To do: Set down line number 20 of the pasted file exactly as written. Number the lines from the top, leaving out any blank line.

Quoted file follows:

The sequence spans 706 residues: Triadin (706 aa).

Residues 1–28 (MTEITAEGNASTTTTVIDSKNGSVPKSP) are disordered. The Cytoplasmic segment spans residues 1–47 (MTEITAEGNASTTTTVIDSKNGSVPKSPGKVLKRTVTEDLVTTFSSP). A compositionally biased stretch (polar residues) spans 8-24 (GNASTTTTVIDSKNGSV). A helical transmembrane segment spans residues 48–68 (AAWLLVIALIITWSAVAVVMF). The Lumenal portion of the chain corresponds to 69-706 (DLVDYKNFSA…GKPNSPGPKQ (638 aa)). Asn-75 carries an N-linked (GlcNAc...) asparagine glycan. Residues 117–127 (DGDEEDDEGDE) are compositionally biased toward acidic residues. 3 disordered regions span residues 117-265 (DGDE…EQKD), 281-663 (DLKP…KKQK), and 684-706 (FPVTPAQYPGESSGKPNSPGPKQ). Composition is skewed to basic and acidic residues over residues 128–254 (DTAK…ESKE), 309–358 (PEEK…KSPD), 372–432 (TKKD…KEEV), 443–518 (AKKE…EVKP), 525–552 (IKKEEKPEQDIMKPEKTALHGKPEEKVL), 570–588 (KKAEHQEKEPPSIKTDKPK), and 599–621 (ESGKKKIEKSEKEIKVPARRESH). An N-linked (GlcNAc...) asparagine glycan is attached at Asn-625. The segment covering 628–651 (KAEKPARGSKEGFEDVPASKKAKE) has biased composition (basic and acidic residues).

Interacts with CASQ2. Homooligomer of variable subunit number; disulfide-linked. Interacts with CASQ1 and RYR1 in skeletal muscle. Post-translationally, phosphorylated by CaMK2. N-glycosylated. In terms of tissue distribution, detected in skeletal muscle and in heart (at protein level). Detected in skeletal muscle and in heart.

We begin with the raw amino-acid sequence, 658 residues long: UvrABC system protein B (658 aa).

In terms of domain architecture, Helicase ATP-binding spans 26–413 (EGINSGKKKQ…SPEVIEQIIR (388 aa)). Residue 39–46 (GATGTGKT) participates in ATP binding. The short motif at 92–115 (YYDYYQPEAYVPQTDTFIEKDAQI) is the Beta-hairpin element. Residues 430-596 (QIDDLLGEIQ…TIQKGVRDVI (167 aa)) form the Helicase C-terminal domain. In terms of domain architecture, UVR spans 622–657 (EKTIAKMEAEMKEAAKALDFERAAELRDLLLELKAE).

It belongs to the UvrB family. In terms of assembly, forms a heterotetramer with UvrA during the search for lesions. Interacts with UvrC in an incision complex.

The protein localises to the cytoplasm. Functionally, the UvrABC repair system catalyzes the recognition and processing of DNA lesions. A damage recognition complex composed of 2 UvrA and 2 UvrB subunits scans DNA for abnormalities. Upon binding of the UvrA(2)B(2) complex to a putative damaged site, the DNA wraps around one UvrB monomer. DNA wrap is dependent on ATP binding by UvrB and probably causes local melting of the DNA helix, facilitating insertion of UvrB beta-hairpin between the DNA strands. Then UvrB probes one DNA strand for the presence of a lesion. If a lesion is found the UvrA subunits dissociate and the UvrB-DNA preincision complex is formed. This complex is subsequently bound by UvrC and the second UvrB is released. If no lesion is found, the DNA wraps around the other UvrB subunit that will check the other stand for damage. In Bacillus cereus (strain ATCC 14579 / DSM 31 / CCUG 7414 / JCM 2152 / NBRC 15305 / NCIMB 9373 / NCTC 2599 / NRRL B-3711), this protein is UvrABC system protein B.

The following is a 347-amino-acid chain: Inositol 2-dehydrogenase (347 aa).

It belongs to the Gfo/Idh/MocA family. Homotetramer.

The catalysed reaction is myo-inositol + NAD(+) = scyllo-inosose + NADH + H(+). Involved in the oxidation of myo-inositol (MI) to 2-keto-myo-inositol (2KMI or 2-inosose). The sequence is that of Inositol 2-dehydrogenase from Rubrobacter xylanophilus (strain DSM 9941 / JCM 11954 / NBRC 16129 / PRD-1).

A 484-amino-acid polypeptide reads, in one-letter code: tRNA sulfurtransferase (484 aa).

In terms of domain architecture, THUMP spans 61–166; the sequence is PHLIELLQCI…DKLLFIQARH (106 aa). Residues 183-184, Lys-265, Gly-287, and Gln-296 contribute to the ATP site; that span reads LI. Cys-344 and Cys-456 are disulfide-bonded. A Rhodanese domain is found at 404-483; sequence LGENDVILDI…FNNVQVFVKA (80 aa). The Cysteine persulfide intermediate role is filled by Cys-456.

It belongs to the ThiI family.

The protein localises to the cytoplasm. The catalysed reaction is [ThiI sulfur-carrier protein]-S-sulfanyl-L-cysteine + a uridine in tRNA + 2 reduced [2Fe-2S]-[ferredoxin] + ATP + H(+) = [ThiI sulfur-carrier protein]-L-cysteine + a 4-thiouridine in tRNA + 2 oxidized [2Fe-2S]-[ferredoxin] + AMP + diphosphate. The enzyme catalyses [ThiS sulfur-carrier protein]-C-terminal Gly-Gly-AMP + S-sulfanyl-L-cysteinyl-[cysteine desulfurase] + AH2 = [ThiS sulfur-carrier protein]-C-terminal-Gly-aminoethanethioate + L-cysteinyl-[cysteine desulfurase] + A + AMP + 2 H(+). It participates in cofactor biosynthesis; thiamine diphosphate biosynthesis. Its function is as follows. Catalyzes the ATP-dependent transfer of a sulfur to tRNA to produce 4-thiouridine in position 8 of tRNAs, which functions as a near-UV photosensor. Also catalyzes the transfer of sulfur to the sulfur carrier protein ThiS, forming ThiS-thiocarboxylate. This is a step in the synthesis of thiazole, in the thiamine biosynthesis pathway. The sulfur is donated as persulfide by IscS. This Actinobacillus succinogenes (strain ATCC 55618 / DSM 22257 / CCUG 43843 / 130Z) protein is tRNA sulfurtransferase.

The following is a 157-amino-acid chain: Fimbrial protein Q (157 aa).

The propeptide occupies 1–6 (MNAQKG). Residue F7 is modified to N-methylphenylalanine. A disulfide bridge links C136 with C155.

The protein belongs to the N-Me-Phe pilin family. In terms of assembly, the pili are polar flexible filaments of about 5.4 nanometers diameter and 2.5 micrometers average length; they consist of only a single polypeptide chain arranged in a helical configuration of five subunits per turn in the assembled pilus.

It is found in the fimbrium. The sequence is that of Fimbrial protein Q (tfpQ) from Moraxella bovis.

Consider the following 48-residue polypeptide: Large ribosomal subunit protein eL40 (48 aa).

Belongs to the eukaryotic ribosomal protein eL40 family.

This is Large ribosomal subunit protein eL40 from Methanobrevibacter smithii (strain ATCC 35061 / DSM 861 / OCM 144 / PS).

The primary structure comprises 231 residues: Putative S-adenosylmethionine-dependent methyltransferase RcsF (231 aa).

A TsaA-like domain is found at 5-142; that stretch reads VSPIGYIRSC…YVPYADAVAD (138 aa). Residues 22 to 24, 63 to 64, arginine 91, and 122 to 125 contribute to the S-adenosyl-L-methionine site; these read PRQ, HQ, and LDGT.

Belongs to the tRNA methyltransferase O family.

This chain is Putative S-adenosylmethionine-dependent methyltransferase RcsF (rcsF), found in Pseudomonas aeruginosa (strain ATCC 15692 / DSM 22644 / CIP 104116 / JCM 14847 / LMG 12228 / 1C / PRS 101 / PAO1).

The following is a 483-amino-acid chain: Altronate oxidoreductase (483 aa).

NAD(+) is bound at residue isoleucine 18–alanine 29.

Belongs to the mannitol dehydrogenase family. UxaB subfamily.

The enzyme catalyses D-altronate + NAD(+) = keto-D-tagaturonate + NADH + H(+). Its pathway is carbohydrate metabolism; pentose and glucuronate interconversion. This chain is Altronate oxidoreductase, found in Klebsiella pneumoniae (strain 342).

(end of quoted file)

Belongs to the eukaryotic ribosomal protein eL40 family.